By Father Michael Panicali
My already-large family was very recently blessed with an Easter-time gift: my grandniece Rosalie, whose birth in a Staten Island hospital thankfully went without event, in light of the COVID-19 pandemic that has wreaked havoc on our local health facilities. Rosalie’s middle name, Santina, was my late mother’s first name, and she would be her fourth great-grandchild.
We can be reminded every time we gaze at Rosalie Santina not only of my mother’s spirit and goodness but also, on a deeper level, of the eternal truths of our faith: that amid death, life triumphs. That we can pray for our beloved dead, and take hope in seeing them in eternity. That Jesus’ Resurrection overcomes the power of death and disease in this world and triumphantly opens the path to eternal life for every one of us who profess faith in His Name and eat and drink of His Most Precious Body and Blood.
Indeed during this pandemic, the eternal truths of our world are presenting themselves as they always inevitably do….but perhaps now, the difference is that we are taking greater notice of them. I talked in my Easter Sunday homily of the strange juxtaposition between the death, sorrow, and tribulation that we are experiencing, and the glorious song that the natural world continues to sing this vibrant and beautiful spring. What was once dormant, has come to life. What was thought of as dead, has been renewed. The birds are singing and flocking in droves, the lilies of the valley (my mom’s favorite flower) are budding, and the fragrances and palette of springtime are capturing our city streets.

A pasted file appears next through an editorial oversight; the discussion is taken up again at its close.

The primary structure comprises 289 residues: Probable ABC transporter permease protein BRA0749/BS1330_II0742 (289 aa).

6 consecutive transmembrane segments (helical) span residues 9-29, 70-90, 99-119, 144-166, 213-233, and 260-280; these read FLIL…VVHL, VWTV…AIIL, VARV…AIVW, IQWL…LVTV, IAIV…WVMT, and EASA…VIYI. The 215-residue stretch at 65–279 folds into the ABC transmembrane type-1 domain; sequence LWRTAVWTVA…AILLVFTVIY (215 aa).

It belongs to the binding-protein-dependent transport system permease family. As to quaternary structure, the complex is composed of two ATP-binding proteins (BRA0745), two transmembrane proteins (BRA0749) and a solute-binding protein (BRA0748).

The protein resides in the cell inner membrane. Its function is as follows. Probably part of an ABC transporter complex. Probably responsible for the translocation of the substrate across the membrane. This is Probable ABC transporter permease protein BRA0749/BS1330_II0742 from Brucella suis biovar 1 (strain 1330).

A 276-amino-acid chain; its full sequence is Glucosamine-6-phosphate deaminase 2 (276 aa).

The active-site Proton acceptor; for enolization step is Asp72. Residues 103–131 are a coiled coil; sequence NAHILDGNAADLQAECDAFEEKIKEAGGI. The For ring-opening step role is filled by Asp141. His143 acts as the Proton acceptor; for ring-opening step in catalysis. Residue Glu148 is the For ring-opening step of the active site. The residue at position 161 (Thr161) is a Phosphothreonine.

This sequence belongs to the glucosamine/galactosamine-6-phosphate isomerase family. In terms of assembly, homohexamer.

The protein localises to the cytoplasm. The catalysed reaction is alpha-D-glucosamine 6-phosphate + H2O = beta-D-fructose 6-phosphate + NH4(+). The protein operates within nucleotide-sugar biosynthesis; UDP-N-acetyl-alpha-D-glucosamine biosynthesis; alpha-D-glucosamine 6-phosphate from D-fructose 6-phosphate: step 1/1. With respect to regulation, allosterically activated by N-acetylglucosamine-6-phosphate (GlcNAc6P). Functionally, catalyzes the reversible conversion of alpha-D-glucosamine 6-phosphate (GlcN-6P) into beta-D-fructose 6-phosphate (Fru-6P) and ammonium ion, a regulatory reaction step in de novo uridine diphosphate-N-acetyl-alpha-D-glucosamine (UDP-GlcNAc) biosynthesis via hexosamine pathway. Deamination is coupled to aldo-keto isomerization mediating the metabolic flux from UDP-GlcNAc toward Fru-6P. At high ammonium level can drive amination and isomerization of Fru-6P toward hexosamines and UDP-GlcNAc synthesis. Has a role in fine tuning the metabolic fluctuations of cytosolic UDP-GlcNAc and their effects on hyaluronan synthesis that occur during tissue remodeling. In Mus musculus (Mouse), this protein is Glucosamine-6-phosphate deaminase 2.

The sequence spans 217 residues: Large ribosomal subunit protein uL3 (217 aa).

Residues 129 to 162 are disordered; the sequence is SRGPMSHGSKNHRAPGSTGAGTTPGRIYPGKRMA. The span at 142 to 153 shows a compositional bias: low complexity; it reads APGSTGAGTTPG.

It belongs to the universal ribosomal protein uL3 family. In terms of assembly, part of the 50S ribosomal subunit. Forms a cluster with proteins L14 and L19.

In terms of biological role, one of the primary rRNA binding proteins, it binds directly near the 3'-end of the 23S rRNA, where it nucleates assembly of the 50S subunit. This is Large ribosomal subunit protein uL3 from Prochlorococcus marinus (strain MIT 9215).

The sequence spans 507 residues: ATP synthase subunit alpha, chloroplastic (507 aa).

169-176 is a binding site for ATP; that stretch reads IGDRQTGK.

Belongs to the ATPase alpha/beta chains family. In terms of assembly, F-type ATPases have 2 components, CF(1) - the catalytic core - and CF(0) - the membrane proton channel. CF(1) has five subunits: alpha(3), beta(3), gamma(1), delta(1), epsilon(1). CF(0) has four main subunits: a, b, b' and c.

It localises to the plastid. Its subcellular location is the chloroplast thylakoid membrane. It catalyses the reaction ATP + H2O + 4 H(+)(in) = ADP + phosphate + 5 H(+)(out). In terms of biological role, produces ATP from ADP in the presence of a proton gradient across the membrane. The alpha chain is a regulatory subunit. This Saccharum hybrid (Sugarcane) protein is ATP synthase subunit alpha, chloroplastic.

We the faithful can use this time to dwell on the eternal truths that we take for granted—that can seem to be lost upon us as we go about our lives on a very peripheral level. A quote from a book I’m reading on celestial spirits recently caught my attention, and so in my Easter homily, I also referred to this gem from Father John Horgan’s “His Angels at Our Side: Understanding Their Power in our Souls and the World:”
We waste so much time each day letting ourselves be bombarded by information, imagery, and entertainment of all kinds that has no lasting value and may even be harmful to our faith. We can easily let our minds and our souls become desensitized and coarsened, weakening our free will and losing our appreciation for spiritual truths as well as our ability to examine and protect the experiences of our lives in the light of faith and eternal truths.
Critical thinking (in the positive sense), our sense of humor, and even our sense of music can all become debased and isolated from who we think ourselves to be. We must look within ourselves honestly and bravely to purify our minds and hearts (p. 57).
Perhaps a blessing, a grace, in this terrible time of loss, anxiety, and mourning, is that we can look to cease living on a peripheral level, and focus, rather, on the things of God, the things of above, the things that are unchanging, holy, and true.
Father Panicali is the parochial vicar of St. Mark-St. Margaret Mary in Sheepshead Bay.